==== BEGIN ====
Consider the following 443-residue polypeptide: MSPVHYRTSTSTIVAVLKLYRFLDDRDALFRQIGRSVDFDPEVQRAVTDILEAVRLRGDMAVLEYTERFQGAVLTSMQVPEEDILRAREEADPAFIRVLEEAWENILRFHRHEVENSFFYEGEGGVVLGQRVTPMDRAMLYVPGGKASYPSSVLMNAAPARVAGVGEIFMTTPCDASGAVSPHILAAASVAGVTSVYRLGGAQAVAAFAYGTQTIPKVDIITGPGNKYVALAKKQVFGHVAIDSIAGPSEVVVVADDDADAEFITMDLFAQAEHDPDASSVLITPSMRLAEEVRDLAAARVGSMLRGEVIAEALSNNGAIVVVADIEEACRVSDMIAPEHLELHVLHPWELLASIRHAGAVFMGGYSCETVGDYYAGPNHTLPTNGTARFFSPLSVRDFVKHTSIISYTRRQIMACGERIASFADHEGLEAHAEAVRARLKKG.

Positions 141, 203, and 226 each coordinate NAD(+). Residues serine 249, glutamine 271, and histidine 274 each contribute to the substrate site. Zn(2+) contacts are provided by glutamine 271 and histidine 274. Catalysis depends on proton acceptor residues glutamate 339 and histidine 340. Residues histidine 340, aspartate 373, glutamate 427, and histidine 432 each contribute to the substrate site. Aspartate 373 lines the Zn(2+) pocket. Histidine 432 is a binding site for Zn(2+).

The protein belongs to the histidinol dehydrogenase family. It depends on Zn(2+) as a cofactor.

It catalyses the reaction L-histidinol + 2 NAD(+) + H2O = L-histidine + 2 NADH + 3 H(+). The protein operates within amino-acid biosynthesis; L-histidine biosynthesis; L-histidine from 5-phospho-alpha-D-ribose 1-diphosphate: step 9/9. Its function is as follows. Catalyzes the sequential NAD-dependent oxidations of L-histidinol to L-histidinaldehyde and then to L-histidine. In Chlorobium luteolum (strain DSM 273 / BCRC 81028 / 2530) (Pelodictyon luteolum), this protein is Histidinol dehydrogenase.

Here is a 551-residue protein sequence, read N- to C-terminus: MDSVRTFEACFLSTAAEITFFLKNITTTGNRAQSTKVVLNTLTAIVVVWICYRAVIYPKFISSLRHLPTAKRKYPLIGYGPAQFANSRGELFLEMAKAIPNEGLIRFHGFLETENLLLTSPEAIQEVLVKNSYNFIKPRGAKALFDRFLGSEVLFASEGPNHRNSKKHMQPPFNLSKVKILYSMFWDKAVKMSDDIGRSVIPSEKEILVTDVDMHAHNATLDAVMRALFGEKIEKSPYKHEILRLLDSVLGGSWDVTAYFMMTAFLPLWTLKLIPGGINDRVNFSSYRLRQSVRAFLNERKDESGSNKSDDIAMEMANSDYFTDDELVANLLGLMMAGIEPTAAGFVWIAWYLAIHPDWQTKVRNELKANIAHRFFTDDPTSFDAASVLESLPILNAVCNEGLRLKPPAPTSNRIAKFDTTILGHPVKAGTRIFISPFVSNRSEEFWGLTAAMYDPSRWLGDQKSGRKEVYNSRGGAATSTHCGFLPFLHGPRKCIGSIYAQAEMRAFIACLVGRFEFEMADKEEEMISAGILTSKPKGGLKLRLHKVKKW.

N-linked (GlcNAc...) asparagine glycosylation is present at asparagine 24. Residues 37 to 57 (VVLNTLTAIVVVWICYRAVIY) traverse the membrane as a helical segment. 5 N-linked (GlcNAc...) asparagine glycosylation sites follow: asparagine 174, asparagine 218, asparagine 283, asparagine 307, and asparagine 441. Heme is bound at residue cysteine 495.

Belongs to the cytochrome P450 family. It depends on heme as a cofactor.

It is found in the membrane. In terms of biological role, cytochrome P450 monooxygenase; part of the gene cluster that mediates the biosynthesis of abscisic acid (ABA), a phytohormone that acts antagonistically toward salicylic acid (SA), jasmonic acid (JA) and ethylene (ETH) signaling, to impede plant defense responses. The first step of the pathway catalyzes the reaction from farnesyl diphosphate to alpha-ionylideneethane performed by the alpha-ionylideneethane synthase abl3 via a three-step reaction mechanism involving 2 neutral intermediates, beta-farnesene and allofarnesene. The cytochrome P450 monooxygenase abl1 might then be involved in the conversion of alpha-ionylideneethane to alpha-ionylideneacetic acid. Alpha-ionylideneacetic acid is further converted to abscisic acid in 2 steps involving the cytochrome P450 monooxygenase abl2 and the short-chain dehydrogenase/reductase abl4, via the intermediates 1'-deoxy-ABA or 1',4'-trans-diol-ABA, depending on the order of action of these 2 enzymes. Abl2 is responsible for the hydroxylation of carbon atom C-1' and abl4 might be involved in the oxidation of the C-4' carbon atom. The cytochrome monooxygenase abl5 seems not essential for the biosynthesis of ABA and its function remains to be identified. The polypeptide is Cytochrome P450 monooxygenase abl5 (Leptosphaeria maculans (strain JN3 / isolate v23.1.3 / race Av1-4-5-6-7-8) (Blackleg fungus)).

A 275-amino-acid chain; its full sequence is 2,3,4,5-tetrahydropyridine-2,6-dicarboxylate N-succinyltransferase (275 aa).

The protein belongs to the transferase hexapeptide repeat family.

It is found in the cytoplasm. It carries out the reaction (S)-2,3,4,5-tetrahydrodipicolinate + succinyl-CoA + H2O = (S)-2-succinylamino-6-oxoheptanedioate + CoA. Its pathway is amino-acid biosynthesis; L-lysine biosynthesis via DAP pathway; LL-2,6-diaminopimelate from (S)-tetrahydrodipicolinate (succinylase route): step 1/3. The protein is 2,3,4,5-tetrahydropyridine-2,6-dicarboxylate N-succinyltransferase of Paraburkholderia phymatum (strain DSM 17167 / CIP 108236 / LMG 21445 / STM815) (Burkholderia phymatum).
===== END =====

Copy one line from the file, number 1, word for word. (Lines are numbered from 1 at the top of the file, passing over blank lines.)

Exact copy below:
Consider the following 443-residue polypeptide: MSPVHYRTSTSTIVAVLKLYRFLDDRDALFRQIGRSVDFDPEVQRAVTDILEAVRLRGDMAVLEYTERFQGAVLTSMQVPEEDILRAREEADPAFIRVLEEAWENILRFHRHEVENSFFYEGEGGVVLGQRVTPMDRAMLYVPGGKASYPSSVLMNAAPARVAGVGEIFMTTPCDASGAVSPHILAAASVAGVTSVYRLGGAQAVAAFAYGTQTIPKVDIITGPGNKYVALAKKQVFGHVAIDSIAGPSEVVVVADDDADAEFITMDLFAQAEHDPDASSVLITPSMRLAEEVRDLAAARVGSMLRGEVIAEALSNNGAIVVVADIEEACRVSDMIAPEHLELHVLHPWELLASIRHAGAVFMGGYSCETVGDYYAGPNHTLPTNGTARFFSPLSVRDFVKHTSIISYTRRQIMACGERIASFADHEGLEAHAEAVRARLKKG.